# Dissect a square into 3:1 rectangles

I am being known for Geometrical and Topological Puzzles, So continuing with the trend here is another one.

Completely dissect a square into the lowest number of different sized rectangles with integer edges and a length to width ratio of 3 to 1.

EDIT:

Since people are having a hard time. I will add the solution here. Let your pointer do the work.

• Does the square have to be a particular size? – Beastly Gerbil Jan 2 '18 at 15:03
• @BeastlyGerbil No, one that gives the lowest number 3:1 rectangles. – prog_SAHIL Jan 2 '18 at 15:04
• This can be solved by inspection/intuition. – Jeff Zeitlin Jan 2 '18 at 15:42
• Re the edit: I don't see a solution there...? – Ankoganit Jan 4 '18 at 7:14
• @Ankoganit Look deep(deeper.) – prog_SAHIL Jan 4 '18 at 7:16

Here's the best I found so far with a square size of 96 as given by the image posted by OP as a solution. Twelve rectangles. To prove it is the smallest requires logic rather than my brute-force computer approach, since without some logical deductions I would have to search arbitrarily large squares with a huge list of sets of 11 or fewer rectangles which have the correct area. If the posted image which appeared to be a plain white square gave the answer then this is either superfluous or not optimal.

NB the smallest rectangle which is tiny has a '1' in it which divides it two neatly, don't mistake it for two small rectangles...

• I initially didn't see that small rectangle as 1x3 with a 1 in it, I saw it as two small rectangles too small to put a number in. Rotating the picture 90 degrees might make it slightly more presentable. – hvd Jan 6 '18 at 8:14
• Yeah I struggled with that. I'll just add a comment in the description... – theonetruepath Jan 6 '18 at 8:15

With a little research I found...

... a solution with 23 rectangles.

The numbers are the lengths of the short, horizontal, sides. Vertical sides are, of course, three times as long.

I don't know if this is optimal. I think there could be a solution with fewer rectangles that uses both orientations - i.e. 1x3 and 3x1 rectangles.

Credit: I adapted my image from a 1x2 rectangle dissection found at squaring.net

Method

I looked for a perfect square dissection tiling a 1x2 rectangle, then added another square on the end to make a 1x3 rectangle and stretched this to a square, thus stretching all the original sub-squares to be 1x3 rectangles.

• This is very near to the optimal solution but not it! – prog_SAHIL Jan 3 '18 at 7:51

A rectangle of dimensions $k\times3k$ has area $3k^2$. So first we need to solve the following sub-problem:

Find distinct natural numbers $a_1,a_2,\dots,a_n$ and $N$ such that $3(a_1^2+a_2^2+\dots+a_n^2)=N^2$.

Every square is congruent to either 0 or 1 modulo 3. So in order that $a_1^2+a_2^2+\dots+a_n^2$ is a multiple of 3, the number of $a_n$ which are not multiples of 3 must itself be a multiple of 3.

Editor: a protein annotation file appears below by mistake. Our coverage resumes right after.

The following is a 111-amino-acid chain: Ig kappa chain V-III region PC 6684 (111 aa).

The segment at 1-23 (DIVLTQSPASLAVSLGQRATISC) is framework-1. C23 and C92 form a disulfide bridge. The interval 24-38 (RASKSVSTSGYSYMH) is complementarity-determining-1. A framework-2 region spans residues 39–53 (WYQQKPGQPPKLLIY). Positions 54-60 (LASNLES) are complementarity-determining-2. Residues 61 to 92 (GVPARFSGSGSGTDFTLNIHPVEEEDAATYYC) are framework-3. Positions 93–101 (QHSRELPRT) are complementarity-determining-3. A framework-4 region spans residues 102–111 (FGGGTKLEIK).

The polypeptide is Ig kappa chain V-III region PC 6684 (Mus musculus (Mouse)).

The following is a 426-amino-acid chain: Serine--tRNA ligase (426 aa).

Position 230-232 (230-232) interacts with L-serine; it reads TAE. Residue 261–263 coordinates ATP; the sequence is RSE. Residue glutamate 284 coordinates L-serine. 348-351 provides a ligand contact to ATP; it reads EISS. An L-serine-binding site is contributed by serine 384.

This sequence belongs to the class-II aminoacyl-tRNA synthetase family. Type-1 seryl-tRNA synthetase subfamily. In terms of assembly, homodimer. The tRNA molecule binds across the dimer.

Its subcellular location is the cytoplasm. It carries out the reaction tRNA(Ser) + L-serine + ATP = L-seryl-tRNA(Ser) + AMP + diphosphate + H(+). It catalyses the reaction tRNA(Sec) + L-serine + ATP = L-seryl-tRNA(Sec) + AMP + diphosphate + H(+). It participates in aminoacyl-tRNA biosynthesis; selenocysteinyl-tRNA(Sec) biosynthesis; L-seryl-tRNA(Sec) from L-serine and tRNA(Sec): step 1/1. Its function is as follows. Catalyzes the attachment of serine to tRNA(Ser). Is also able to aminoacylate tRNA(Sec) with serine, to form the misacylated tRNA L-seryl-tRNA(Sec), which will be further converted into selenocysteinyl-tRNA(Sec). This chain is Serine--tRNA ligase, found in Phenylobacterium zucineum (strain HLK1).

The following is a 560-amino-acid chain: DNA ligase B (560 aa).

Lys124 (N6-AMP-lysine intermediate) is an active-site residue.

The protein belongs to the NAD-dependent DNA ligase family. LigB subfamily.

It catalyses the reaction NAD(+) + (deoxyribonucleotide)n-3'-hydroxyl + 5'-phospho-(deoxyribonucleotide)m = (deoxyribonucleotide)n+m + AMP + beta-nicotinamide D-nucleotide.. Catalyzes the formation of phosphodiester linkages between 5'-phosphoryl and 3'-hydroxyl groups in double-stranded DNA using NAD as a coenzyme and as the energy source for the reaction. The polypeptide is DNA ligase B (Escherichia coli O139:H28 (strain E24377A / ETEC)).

Every square is congruent to either 0, 1, or 4 modulo 8. So in order that $3(a_1^2+a_2^2+\dots+a_n^2)$ is a square modulo 8, the number of odd $a_n$ must be congruent to 0, 3, or 4 modulo 8.

I found one solution: $n=4,a_1=1,a_2=3,a_3=4,a_4=7$, giving $(1\times3)+(3\times9)+(4\times12)+(7\times21)=15^2$. Unfortunately, we can't fit a $7\times21$ rectangle into a $15\times15$ square, so this won't solve the main problem.

• I think it's relevant to specify that N is a multiple of 3 since N^2 is one. This can help. – Alix Eisenhardt Jan 2 '18 at 16:12
• I wrote some code to find sets of N kx3k rectangles that sum to a square S*S. Turns out that it's 'open ended' in the sense that you need to search arbitrarily large k even for small N. So this is never going to be trivial. If I limit it to k=75 it makes good progress, nothing below N=8. I also started my tiling program searching small S with all k that will fit, it's searching S=62 now, there's nothing smaller. – theonetruepath Jan 3 '18 at 7:33
• I fixed a bug in my program that finds sets of rectangles. There are lots of rectangle sets to consider, so my tiling program is not just wasting CPU cycles. And there are plenty of sets with even as few as 4 rectangles, although you need quite a bit more than four to tile a square. – theonetruepath Jan 4 '18 at 6:24

It's not too hard to find a (most likely suboptimal) solution with

65

rectangles, by combining several solutions to the

problem. Unfortunately, the resulting square has an edge size of

856240

meaning it won't be easy to draw a pixel-perfect image of it. However, we can draw each part separately and then combine them using image magic. The result is here (each rectangle contains two numbers - the size within each part and the size within the whole solution):

The smallest rectangle is blue-1x1 (6160x18480) and the largest rectangle is blue-80x80 (492800x1478400)

To see why there aren't duplicate rectangles across parts, we note that

the edge sizes are almost mutually coprime, meaning that the only the full squares would scale up to the same size. The "almost" part refers to the first two squares having a GCD of 2, which allows an additional collision - 56x56 from the first part would scale up to the same size as 55x55 from the second part. Neither exists in their respective pairs.

The parts are:

112A AJD 1978 from http://squaring.net/sq/ss/spss/o21/spsso21.pdf
110A AJD 1978 from http://squaring.net/sq/ss/spss/o22/spsso22.pdf
139A AJD 1990 from http://squaring.net/sq/ss/spss/o22/spsso22.pdf
The integer in name refers to the edge size. The number of rectangles is in the URL.